But low-cost laptops, stripped of features in more expensive units that have been popular with business since the 1990s, are enabling districts to stretch their budgets while providing more computers for students.
Princeton City Schools, in one of Cincinnati`s northern suburbs, plans to try out 288 thin client laptops with first- through fifth-graders when Heritage Hill Elementary students move into their new school next month, said Tim Dugan, the district`s director of technology and information.
Most schools can`t afford a computer for every student, although some private or church-related schools provide laptops or notebook computers to each student and build that cost into tuition or fees.
In Lorain County, voters rejected a levy in May that would have put a laptop in the hands of every middle and high school student in Oberlin.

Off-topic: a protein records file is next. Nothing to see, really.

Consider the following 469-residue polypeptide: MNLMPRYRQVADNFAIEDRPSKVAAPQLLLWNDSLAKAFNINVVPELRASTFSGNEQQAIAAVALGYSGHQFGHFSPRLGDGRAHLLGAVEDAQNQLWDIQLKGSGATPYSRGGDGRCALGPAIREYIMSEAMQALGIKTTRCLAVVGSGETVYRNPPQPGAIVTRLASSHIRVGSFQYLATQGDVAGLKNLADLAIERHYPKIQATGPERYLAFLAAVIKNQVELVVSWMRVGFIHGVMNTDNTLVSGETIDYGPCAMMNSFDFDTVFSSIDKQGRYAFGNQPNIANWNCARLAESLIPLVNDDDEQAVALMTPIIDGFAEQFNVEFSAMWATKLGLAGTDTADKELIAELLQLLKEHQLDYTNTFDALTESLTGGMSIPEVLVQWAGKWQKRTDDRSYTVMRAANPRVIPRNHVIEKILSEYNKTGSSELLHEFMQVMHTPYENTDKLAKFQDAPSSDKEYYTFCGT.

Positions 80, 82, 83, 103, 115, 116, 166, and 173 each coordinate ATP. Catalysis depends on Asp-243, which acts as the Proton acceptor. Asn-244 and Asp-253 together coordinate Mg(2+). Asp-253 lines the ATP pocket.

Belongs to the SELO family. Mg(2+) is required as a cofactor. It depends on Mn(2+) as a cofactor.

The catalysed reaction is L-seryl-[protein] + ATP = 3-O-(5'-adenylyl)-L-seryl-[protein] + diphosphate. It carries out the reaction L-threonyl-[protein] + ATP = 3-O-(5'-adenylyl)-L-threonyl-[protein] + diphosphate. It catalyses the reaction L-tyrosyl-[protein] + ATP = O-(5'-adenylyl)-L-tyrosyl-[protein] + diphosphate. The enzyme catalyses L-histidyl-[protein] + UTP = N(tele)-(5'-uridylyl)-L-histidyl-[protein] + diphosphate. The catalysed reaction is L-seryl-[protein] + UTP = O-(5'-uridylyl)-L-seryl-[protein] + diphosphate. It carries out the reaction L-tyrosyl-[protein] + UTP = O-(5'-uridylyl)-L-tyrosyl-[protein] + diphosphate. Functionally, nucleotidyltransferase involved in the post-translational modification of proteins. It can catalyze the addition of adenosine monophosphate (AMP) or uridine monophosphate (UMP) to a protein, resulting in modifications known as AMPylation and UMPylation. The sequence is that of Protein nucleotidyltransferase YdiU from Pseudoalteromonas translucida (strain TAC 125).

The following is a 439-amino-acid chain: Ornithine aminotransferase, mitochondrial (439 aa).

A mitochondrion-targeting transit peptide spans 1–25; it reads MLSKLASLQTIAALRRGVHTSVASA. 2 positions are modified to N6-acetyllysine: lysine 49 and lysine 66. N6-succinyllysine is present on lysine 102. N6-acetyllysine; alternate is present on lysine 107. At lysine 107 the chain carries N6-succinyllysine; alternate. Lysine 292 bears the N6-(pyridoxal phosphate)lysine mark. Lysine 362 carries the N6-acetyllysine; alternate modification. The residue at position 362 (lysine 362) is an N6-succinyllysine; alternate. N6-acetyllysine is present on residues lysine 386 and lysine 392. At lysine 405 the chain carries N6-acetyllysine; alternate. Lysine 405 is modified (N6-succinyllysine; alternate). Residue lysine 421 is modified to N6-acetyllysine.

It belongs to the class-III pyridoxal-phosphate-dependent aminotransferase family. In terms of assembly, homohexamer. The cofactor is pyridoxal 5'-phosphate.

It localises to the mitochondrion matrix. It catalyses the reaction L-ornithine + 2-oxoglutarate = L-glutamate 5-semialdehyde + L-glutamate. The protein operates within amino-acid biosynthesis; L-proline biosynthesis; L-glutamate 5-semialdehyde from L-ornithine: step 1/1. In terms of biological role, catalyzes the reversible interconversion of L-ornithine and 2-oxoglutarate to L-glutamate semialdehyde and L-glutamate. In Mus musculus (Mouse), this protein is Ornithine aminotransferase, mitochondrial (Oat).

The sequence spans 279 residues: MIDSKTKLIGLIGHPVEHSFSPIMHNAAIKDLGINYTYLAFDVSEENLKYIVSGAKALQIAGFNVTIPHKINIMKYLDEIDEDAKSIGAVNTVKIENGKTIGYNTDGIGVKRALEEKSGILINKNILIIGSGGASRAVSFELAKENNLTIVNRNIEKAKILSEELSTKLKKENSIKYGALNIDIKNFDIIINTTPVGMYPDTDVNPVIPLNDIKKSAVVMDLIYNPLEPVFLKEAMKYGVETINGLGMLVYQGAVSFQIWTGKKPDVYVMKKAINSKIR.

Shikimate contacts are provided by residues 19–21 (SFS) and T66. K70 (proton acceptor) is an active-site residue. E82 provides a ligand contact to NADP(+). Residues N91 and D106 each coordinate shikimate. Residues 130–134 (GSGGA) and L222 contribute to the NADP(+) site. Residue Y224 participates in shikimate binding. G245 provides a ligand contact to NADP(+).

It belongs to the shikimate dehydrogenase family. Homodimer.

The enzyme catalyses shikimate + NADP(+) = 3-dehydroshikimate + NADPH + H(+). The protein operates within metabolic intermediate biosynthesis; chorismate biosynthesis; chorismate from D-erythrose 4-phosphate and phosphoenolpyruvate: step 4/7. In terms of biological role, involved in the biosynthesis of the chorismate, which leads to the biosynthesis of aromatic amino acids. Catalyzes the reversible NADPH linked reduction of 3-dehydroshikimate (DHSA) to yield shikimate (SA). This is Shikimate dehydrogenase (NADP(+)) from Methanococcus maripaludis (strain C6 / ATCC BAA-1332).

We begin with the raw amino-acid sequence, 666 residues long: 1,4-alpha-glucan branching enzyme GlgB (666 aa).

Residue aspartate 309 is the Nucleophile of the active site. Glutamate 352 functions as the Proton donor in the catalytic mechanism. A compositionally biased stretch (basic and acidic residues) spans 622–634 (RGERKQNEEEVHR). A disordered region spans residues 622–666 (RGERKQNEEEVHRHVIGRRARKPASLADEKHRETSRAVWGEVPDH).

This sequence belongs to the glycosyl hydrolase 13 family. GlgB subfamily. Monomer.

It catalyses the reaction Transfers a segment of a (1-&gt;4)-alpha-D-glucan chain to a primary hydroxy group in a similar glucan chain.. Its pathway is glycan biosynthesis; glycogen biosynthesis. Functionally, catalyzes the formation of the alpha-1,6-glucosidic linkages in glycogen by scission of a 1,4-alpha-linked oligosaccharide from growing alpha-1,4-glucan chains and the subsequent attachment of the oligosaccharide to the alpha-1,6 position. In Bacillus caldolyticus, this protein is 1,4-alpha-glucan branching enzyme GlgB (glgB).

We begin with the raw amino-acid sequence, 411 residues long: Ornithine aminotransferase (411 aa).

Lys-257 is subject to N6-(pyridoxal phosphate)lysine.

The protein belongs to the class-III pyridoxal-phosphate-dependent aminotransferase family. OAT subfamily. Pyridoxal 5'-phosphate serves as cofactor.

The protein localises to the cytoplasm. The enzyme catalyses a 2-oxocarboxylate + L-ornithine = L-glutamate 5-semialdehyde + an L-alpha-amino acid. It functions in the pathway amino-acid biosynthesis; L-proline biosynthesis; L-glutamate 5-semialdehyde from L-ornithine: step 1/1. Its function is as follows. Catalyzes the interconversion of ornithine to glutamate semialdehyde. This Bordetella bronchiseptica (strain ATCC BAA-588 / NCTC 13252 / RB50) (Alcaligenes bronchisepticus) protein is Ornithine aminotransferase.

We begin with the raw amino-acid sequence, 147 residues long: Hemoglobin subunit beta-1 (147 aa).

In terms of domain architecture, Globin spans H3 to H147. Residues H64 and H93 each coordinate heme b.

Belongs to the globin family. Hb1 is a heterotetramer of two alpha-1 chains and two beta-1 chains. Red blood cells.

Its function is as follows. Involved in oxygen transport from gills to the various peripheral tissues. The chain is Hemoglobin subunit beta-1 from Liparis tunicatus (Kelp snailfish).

“It`ll close the digital gap for our kids and provide them with opportunities to participate in the global society,” said Tianay Amat-Outlaw, principal of Heritage Hill, where 85 percent of its students qualify for free or reduced-price lunches and less than a fifth of families have a computer.
In a school district with nearly 18,500 students and 2,000 employees spread across 24 buildings, Lakota maintains about the 5-to-1 ratio of students to computers recommended by Ohio eTech, the state agency that promotes educational technology for schools. Laws said the cost of thin client laptops, including a server for every 50 of them, comes to about $420 a unit, about half the cost of a desktop.
“If done well, it can reduce the cost of ownership and provide a higher degree of manageability.” said Matt Howard, eTech`s information officer. Thin clients have some disadvantages, Laws said.